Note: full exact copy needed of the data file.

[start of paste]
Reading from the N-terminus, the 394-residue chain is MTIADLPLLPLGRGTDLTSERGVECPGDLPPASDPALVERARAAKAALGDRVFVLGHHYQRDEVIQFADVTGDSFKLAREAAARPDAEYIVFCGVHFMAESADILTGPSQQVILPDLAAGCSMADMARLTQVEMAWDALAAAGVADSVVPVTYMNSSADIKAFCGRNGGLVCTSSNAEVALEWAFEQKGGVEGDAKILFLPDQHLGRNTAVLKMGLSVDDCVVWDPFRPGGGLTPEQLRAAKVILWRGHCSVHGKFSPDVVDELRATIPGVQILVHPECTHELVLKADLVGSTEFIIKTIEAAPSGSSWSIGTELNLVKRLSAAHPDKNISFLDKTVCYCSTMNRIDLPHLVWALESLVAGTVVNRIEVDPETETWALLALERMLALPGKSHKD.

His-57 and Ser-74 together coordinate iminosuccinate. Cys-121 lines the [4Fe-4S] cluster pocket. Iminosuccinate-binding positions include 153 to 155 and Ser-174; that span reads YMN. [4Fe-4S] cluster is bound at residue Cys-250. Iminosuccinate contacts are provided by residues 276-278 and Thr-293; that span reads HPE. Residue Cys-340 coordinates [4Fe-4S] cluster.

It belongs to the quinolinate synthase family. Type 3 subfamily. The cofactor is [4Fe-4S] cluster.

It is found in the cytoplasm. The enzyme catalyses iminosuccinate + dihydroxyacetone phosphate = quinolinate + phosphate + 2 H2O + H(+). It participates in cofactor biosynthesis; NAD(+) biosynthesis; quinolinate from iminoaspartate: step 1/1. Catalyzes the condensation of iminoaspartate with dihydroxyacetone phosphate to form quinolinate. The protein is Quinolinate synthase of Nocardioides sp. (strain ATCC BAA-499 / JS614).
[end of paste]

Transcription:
Reading from the N-terminus, the 394-residue chain is MTIADLPLLPLGRGTDLTSERGVECPGDLPPASDPALVERARAAKAALGDRVFVLGHHYQRDEVIQFADVTGDSFKLAREAAARPDAEYIVFCGVHFMAESADILTGPSQQVILPDLAAGCSMADMARLTQVEMAWDALAAAGVADSVVPVTYMNSSADIKAFCGRNGGLVCTSSNAEVALEWAFEQKGGVEGDAKILFLPDQHLGRNTAVLKMGLSVDDCVVWDPFRPGGGLTPEQLRAAKVILWRGHCSVHGKFSPDVVDELRATIPGVQILVHPECTHELVLKADLVGSTEFIIKTIEAAPSGSSWSIGTELNLVKRLSAAHPDKNISFLDKTVCYCSTMNRIDLPHLVWALESLVAGTVVNRIEVDPETETWALLALERMLALPGKSHKD.

His-57 and Ser-74 together coordinate iminosuccinate. Cys-121 lines the [4Fe-4S] cluster pocket. Iminosuccinate-binding positions include 153 to 155 and Ser-174; that span reads YMN. [4Fe-4S] cluster is bound at residue Cys-250. Iminosuccinate contacts are provided by residues 276-278 and Thr-293; that span reads HPE. Residue Cys-340 coordinates [4Fe-4S] cluster.

It belongs to the quinolinate synthase family. Type 3 subfamily. The cofactor is [4Fe-4S] cluster.

It is found in the cytoplasm. The enzyme catalyses iminosuccinate + dihydroxyacetone phosphate = quinolinate + phosphate + 2 H2O + H(+). It participates in cofactor biosynthesis; NAD(+) biosynthesis; quinolinate from iminoaspartate: step 1/1. Catalyzes the condensation of iminoaspartate with dihydroxyacetone phosphate to form quinolinate. The protein is Quinolinate synthase of Nocardioides sp. (strain ATCC BAA-499 / JS614).